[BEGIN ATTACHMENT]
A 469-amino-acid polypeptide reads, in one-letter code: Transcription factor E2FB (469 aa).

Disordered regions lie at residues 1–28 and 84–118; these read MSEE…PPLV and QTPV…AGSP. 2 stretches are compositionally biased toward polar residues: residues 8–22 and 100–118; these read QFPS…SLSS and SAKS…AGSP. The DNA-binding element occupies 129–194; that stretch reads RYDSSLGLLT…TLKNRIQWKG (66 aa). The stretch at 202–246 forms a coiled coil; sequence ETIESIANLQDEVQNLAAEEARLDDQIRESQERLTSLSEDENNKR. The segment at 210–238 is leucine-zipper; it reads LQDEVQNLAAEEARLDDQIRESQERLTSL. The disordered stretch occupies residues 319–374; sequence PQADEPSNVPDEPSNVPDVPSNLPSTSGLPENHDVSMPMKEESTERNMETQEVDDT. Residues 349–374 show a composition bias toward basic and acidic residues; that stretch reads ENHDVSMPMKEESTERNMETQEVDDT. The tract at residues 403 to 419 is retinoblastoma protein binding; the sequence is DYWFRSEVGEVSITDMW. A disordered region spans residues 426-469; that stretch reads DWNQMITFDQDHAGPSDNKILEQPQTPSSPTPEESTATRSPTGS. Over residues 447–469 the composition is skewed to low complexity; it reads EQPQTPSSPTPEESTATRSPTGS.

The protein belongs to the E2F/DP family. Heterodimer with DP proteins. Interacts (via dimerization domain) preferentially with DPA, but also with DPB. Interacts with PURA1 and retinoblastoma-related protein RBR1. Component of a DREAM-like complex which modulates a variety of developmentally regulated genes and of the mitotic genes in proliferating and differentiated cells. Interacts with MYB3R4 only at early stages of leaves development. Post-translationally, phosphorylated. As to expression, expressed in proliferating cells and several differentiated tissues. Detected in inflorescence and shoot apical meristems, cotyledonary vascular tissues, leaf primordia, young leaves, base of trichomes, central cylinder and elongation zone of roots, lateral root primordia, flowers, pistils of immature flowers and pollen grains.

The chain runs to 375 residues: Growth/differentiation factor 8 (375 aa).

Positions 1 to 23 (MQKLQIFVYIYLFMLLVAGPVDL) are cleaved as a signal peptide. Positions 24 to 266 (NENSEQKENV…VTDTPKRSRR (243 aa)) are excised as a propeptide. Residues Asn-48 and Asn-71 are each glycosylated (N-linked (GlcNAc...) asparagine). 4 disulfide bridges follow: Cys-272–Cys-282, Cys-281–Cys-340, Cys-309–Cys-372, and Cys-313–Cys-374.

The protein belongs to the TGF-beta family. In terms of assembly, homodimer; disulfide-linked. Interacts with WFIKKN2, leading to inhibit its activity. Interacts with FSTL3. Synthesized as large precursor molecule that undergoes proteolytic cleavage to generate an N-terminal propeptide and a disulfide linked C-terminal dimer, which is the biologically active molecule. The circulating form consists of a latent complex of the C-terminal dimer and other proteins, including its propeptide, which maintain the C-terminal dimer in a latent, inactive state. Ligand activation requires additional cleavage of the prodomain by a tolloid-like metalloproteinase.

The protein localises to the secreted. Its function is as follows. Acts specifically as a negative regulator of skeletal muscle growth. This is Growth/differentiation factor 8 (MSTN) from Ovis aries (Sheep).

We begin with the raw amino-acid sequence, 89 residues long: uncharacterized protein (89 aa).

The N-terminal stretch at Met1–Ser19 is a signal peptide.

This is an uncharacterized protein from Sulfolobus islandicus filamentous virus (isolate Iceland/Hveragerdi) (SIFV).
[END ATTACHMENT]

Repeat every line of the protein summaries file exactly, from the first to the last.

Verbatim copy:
A 469-amino-acid polypeptide reads, in one-letter code: Transcription factor E2FB (469 aa).

Disordered regions lie at residues 1–28 and 84–118; these read MSEE…PPLV and QTPV…AGSP. 2 stretches are compositionally biased toward polar residues: residues 8–22 and 100–118; these read QFPS…SLSS and SAKS…AGSP. The DNA-binding element occupies 129–194; that stretch reads RYDSSLGLLT…TLKNRIQWKG (66 aa). The stretch at 202–246 forms a coiled coil; sequence ETIESIANLQDEVQNLAAEEARLDDQIRESQERLTSLSEDENNKR. The segment at 210–238 is leucine-zipper; it reads LQDEVQNLAAEEARLDDQIRESQERLTSL. The disordered stretch occupies residues 319–374; sequence PQADEPSNVPDEPSNVPDVPSNLPSTSGLPENHDVSMPMKEESTERNMETQEVDDT. Residues 349–374 show a composition bias toward basic and acidic residues; that stretch reads ENHDVSMPMKEESTERNMETQEVDDT. The tract at residues 403 to 419 is retinoblastoma protein binding; the sequence is DYWFRSEVGEVSITDMW. A disordered region spans residues 426-469; that stretch reads DWNQMITFDQDHAGPSDNKILEQPQTPSSPTPEESTATRSPTGS. Over residues 447–469 the composition is skewed to low complexity; it reads EQPQTPSSPTPEESTATRSPTGS.

The protein belongs to the E2F/DP family. Heterodimer with DP proteins. Interacts (via dimerization domain) preferentially with DPA, but also with DPB. Interacts with PURA1 and retinoblastoma-related protein RBR1. Component of a DREAM-like complex which modulates a variety of developmentally regulated genes and of the mitotic genes in proliferating and differentiated cells. Interacts with MYB3R4 only at early stages of leaves development. Post-translationally, phosphorylated. As to expression, expressed in proliferating cells and several differentiated tissues. Detected in inflorescence and shoot apical meristems, cotyledonary vascular tissues, leaf primordia, young leaves, base of trichomes, central cylinder and elongation zone of roots, lateral root primordia, flowers, pistils of immature flowers and pollen grains.

The chain runs to 375 residues: Growth/differentiation factor 8 (375 aa).

Positions 1 to 23 (MQKLQIFVYIYLFMLLVAGPVDL) are cleaved as a signal peptide. Positions 24 to 266 (NENSEQKENV…VTDTPKRSRR (243 aa)) are excised as a propeptide. Residues Asn-48 and Asn-71 are each glycosylated (N-linked (GlcNAc...) asparagine). 4 disulfide bridges follow: Cys-272–Cys-282, Cys-281–Cys-340, Cys-309–Cys-372, and Cys-313–Cys-374.

The protein belongs to the TGF-beta family. In terms of assembly, homodimer; disulfide-linked. Interacts with WFIKKN2, leading to inhibit its activity. Interacts with FSTL3. Synthesized as large precursor molecule that undergoes proteolytic cleavage to generate an N-terminal propeptide and a disulfide linked C-terminal dimer, which is the biologically active molecule. The circulating form consists of a latent complex of the C-terminal dimer and other proteins, including its propeptide, which maintain the C-terminal dimer in a latent, inactive state. Ligand activation requires additional cleavage of the prodomain by a tolloid-like metalloproteinase.

The protein localises to the secreted. Its function is as follows. Acts specifically as a negative regulator of skeletal muscle growth. This is Growth/differentiation factor 8 (MSTN) from Ovis aries (Sheep).

We begin with the raw amino-acid sequence, 89 residues long: uncharacterized protein (89 aa).

The N-terminal stretch at Met1–Ser19 is a signal peptide.

This is an uncharacterized protein from Sulfolobus islandicus filamentous virus (isolate Iceland/Hveragerdi) (SIFV).